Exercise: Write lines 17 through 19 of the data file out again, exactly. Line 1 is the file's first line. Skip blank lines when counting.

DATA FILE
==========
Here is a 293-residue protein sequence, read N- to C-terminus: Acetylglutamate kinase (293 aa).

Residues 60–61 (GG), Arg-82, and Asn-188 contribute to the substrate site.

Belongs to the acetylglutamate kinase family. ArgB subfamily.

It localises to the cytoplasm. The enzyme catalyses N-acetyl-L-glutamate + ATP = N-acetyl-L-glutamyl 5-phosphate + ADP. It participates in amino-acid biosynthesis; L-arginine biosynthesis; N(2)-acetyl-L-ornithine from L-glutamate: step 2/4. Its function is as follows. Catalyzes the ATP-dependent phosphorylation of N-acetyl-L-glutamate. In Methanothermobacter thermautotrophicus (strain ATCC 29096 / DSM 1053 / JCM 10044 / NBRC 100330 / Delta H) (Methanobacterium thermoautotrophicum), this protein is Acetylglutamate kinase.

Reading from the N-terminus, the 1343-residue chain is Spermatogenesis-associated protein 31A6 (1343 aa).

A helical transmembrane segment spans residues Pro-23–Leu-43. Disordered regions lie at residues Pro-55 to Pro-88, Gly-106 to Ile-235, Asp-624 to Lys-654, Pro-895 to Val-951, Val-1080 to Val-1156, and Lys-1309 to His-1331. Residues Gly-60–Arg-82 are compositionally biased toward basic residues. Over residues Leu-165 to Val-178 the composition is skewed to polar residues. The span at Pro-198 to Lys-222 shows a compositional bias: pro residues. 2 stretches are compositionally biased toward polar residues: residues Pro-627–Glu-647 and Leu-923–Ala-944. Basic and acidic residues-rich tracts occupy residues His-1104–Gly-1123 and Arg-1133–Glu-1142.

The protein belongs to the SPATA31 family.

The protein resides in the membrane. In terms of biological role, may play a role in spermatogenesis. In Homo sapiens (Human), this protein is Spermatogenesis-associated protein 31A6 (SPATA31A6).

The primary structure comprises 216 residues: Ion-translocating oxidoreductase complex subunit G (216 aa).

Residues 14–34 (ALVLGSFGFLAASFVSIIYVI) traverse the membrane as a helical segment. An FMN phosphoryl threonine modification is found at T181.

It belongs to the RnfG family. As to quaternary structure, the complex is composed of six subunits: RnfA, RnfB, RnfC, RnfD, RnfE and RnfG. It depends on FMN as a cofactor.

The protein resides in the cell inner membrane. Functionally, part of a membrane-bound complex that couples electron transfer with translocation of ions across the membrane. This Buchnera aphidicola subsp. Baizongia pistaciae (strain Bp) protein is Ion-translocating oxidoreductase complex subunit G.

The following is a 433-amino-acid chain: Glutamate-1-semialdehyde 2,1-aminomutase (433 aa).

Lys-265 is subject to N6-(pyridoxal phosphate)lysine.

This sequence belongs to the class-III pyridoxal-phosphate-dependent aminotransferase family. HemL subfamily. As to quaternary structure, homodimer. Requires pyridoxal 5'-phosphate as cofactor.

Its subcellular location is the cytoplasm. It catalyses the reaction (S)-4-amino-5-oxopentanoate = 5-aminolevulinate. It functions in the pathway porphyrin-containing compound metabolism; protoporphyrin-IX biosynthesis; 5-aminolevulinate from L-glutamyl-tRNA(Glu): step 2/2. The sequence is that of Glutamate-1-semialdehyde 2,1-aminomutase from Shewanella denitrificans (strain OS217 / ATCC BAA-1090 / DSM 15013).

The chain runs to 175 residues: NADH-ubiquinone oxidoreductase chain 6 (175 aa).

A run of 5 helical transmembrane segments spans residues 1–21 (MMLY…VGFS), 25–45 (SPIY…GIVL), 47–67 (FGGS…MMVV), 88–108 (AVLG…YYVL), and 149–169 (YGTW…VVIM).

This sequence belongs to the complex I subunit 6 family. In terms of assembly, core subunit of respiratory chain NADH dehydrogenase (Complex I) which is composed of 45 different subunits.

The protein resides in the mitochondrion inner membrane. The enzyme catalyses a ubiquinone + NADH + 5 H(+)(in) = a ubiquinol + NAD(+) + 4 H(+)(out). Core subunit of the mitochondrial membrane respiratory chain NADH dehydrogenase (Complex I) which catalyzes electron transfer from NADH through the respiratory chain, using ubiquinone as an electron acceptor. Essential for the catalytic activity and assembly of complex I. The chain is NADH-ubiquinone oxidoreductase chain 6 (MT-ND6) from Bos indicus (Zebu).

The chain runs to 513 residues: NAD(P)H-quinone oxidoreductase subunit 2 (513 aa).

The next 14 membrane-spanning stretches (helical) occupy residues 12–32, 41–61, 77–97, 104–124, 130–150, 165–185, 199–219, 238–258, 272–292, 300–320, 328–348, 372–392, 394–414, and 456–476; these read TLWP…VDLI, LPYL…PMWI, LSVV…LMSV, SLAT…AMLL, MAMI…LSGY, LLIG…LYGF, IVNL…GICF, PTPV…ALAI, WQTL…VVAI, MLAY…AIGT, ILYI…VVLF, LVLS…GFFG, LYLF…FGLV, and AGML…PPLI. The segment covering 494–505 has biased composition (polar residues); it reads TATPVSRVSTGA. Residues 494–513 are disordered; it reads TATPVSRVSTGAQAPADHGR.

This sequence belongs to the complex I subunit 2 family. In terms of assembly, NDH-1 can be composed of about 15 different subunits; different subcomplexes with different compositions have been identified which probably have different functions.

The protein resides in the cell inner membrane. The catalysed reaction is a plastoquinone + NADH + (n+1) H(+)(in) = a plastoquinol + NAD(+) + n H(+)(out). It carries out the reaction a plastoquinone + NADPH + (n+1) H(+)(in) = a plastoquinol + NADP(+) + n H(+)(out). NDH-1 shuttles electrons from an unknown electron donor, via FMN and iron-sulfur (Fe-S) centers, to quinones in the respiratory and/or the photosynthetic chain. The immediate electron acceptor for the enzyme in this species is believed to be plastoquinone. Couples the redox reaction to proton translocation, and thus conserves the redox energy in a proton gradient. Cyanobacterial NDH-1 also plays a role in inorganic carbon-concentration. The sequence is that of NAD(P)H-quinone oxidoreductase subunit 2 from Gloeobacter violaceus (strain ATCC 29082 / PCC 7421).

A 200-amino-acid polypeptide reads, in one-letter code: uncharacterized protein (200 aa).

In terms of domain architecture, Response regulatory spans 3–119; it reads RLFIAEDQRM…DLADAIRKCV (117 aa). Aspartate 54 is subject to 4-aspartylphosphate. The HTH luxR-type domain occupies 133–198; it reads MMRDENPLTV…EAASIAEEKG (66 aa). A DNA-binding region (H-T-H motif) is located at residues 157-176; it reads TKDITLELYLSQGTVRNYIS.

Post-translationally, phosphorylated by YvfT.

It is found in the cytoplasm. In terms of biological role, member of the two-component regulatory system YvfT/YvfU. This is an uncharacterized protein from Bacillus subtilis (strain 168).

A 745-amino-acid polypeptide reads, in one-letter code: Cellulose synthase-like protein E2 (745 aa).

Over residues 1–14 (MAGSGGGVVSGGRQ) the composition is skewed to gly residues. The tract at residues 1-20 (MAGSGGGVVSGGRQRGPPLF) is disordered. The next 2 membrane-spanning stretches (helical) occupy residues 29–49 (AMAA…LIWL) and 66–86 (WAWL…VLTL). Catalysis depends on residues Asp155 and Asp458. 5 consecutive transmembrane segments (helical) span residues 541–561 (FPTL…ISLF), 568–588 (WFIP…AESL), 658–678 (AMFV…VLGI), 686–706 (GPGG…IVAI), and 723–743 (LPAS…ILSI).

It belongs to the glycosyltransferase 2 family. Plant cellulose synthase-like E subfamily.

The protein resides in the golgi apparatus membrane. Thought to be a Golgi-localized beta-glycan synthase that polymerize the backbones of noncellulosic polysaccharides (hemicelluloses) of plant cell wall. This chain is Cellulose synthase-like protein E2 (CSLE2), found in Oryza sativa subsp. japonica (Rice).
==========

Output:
The chain runs to 175 residues: NADH-ubiquinone oxidoreductase chain 6 (175 aa).

A run of 5 helical transmembrane segments spans residues 1–21 (MMLY…VGFS), 25–45 (SPIY…GIVL), 47–67 (FGGS…MMVV), 88–108 (AVLG…YYVL), and 149–169 (YGTW…VVIM).

This sequence belongs to the complex I subunit 6 family. In terms of assembly, core subunit of respiratory chain NADH dehydrogenase (Complex I) which is composed of 45 different subunits.